Labor & Employment Law Concentration
The University of Minnesota Law School offers J.D. and LL.M. students a unique concentration in the dynamic field of labor and employment law. Drawing on the expertise of our nationally renowned faculty, practitioners of labor and employment law, and partnerships with other University of Minnesota programs, students can immerse themselves in interdisciplinary courses and seminars, simulation courses, clinical programs, externships and an active student organization.
Further questions should be referred to the faculty chair for the concentration in labor and employment law:
- Unique and wide variety of core and specialized courses
- Interdisciplinary courses, drawing from a wealth of opportunities throughout the University of Minnesota
- Opportunities for students to serve as staff members and editors of the ABA Journal of Labor & Employment Law
- A Capstone Course in Labor and Employment Law in which students act as lawyers in a complex simulation integrating diverse areas of labor and employment law, along with practice skills, ethics and professionalism
- Externship programs at the National Labor Relations Board, Equal Employment Opportunity Commission, and Minnesota Department of Human Rights
- Option to participate in a Workers' Rights Clinic, representing low-wage workers
- Opportunities for part-time and summer employment in state and federal agencies, law firms and Fortune 500 corporations
- Active Student Employment and Labor Law Association
- Networking and career employment opportunities with alumni worldwide
Concentration courses range from introductory courses in labor and employment law to specialized courses on the Americans with Disabilities Act in the workplace, alternative dispute resolution, employment discrimination, and more. The offerings include a comparative labor and employment law course and an advanced topical seminar in employment law.
Law students also can take advantage of interdisciplinary graduate study opportunities available throughout the University of Minnesota, including the Carlson School of Management, Hubert H. Humphrey School of Public Affairs, and the departments of sociology and applied economics.
The University of Minnesota Law School is the editorial home of the ABA Journal of Labor & Employment Law, distributed to the more than 25,000 members of the American Bar Association Section of Labor and Employment Law. The Journal is a student-faculty collaboration. Second-year students help prepare professional articles for publication and write their own articles for possible publication in the Journal. Third-year students serve as editors, guiding the work of second-year students, and editing all of the professional- and student-authored articles.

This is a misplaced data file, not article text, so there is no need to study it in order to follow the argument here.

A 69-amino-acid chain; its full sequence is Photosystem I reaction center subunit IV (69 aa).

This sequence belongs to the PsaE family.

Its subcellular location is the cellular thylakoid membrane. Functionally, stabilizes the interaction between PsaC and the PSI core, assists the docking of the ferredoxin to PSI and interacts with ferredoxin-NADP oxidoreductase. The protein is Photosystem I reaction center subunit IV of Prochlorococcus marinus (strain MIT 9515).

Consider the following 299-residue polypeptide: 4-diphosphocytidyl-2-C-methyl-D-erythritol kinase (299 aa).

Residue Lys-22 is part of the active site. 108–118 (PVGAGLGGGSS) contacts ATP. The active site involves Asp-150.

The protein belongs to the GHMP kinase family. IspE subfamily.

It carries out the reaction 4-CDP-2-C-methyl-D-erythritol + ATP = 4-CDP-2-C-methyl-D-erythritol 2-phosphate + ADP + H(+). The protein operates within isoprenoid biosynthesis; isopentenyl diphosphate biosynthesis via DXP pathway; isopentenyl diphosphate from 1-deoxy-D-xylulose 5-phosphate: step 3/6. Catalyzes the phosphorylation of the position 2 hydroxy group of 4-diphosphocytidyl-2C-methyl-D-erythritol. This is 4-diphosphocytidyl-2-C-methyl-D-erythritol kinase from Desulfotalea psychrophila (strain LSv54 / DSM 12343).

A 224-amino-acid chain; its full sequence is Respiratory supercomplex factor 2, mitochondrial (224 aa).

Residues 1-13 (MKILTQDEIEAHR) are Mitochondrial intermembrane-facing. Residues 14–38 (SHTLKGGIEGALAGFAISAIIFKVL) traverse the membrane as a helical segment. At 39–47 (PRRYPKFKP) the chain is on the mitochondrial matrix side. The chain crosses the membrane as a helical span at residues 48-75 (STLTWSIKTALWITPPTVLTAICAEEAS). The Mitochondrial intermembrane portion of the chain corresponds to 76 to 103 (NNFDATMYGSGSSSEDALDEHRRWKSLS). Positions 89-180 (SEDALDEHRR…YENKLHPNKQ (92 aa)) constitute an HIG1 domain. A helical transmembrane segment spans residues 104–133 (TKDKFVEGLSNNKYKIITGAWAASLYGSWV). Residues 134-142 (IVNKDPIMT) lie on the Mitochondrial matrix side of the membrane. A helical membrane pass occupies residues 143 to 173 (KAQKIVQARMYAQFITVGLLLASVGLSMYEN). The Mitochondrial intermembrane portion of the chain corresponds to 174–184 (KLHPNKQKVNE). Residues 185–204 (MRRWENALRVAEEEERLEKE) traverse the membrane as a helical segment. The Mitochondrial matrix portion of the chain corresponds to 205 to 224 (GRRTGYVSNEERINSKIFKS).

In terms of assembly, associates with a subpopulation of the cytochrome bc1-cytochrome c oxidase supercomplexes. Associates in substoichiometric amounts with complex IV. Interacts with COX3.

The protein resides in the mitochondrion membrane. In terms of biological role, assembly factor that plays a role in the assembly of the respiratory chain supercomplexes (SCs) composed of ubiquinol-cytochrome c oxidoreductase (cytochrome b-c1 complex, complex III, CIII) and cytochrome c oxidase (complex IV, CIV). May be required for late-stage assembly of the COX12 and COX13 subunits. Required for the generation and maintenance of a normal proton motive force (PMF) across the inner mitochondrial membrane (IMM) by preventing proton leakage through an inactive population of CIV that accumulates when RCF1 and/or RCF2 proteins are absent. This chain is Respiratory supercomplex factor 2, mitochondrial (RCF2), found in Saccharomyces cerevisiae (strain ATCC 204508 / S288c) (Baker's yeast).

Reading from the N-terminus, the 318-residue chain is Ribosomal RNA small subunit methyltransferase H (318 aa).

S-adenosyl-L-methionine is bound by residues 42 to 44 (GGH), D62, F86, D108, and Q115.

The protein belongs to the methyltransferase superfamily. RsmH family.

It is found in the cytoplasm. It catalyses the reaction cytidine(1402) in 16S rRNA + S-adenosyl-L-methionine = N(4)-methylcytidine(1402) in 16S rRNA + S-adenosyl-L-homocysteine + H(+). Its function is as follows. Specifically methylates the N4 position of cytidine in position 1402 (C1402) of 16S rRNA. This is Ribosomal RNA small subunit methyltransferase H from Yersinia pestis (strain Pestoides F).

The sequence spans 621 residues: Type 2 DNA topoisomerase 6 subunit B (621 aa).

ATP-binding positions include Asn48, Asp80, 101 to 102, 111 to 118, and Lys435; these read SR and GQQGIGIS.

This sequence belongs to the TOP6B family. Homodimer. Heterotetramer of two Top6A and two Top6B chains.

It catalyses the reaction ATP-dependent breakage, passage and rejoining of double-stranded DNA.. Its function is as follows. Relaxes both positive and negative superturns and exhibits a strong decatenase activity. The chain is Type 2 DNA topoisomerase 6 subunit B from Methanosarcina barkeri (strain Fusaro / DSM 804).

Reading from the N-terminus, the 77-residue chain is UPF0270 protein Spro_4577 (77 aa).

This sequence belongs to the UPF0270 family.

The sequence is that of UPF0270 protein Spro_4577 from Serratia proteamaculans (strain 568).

The Capstone Course in Labor and Employment Law allows students, working as part of a team of lawyers, to represent a client in an elaborate simulation. Depending on the decisions made by the lawyering teams, students may have opportunities to represent their clients in negotiation, arbitration, mediation, state and federal agency proceedings, and in state and federal court. Actors and volunteers play the role of clients and state and federal agencies and other entities process the claims arising in the simulation as they would real claims. Practicing attorneys offer instruction in labor and employment law and practical skills directly related to the progress of the simulation.
Students participate in a Workers’ Rights Clinic, representing low-wage workers in claims for unemployment compensation and denial of employment licenses.
Students earn course credit for externships at the National Labor Relations board and Equal Employment Opportunity Commission, and Minnesota's Human Rights Department and Bureau of Mediation Services. Working under the supervision of law professors and government attorneys, students learn legal doctrine and practice skills while handling labor employment discrimination cases, and policy issues.
The Twin Cities legal community offers students abundant opportunities for part-time work during the school year or full-time work during the summer in labor and employment law.
Prospective employers from around the country come to the Law School to interview students for summer and permanent positions. Our graduates work in law and business schools, and state and federal agencies. They work as in-house counsel in corporations and unions, in large and small private law firms, and serve as arbitrators and mediators.
The Student Employment and Labor Law Association (SELLA), one of the most active student organizations at the Law School, presents monthly meetings with speakers who address controversial issues in the field. SELLA also hosts networking events.